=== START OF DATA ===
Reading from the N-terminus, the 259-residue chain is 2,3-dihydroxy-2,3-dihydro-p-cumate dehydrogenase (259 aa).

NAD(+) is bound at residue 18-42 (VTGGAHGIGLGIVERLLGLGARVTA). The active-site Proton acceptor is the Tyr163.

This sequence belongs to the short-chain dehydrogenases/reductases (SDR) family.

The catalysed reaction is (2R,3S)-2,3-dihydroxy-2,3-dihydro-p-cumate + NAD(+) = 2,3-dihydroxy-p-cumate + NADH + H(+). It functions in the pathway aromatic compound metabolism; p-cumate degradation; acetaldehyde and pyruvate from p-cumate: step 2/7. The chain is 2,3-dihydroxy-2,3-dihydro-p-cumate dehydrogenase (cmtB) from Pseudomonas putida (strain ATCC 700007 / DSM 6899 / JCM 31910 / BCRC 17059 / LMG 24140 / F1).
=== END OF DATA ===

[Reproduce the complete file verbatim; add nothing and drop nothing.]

Reading from the N-terminus, the 259-residue chain is 2,3-dihydroxy-2,3-dihydro-p-cumate dehydrogenase (259 aa).

NAD(+) is bound at residue 18-42 (VTGGAHGIGLGIVERLLGLGARVTA). The active-site Proton acceptor is the Tyr163.

This sequence belongs to the short-chain dehydrogenases/reductases (SDR) family.

The catalysed reaction is (2R,3S)-2,3-dihydroxy-2,3-dihydro-p-cumate + NAD(+) = 2,3-dihydroxy-p-cumate + NADH + H(+). It functions in the pathway aromatic compound metabolism; p-cumate degradation; acetaldehyde and pyruvate from p-cumate: step 2/7. The chain is 2,3-dihydroxy-2,3-dihydro-p-cumate dehydrogenase (cmtB) from Pseudomonas putida (strain ATCC 700007 / DSM 6899 / JCM 31910 / BCRC 17059 / LMG 24140 / F1).